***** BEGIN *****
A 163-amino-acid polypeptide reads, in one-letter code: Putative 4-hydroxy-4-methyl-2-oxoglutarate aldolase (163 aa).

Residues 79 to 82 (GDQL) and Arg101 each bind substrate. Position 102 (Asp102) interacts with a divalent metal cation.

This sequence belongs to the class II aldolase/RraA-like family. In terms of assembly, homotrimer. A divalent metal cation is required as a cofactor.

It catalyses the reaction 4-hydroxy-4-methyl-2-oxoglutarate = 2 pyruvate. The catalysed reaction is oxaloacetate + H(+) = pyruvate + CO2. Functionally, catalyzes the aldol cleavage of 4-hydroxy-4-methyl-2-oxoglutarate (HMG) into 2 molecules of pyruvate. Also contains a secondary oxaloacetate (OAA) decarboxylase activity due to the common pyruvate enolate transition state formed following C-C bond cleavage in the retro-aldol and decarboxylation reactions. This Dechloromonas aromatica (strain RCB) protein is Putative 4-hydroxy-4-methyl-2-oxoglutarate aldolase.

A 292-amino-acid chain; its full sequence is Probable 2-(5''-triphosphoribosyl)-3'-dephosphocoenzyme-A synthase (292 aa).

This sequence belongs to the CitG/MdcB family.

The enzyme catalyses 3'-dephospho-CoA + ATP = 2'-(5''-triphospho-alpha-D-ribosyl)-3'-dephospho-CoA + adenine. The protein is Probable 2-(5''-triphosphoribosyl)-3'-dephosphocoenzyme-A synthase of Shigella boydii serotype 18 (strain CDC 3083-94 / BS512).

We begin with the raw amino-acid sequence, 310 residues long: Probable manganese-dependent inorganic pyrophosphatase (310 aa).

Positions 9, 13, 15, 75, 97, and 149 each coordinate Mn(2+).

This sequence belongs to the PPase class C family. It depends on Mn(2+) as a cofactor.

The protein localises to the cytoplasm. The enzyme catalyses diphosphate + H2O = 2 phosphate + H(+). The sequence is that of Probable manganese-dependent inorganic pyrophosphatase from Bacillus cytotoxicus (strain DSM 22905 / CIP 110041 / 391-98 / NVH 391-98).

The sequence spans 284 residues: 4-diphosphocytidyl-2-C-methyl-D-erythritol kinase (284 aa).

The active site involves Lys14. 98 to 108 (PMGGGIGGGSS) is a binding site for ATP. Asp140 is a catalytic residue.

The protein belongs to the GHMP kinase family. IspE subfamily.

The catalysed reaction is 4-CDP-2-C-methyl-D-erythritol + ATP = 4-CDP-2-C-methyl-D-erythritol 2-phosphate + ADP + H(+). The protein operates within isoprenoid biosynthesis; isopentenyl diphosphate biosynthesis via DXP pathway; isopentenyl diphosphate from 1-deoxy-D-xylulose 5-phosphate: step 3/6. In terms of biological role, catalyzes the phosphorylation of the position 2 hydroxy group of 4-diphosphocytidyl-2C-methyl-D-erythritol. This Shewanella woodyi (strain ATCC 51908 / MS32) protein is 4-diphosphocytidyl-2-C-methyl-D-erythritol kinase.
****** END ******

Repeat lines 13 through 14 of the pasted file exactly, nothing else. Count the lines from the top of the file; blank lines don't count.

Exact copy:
The active site involves Lys14. 98 to 108 (PMGGGIGGGSS) is a binding site for ATP. Asp140 is a catalytic residue.

The protein belongs to the GHMP kinase family. IspE subfamily.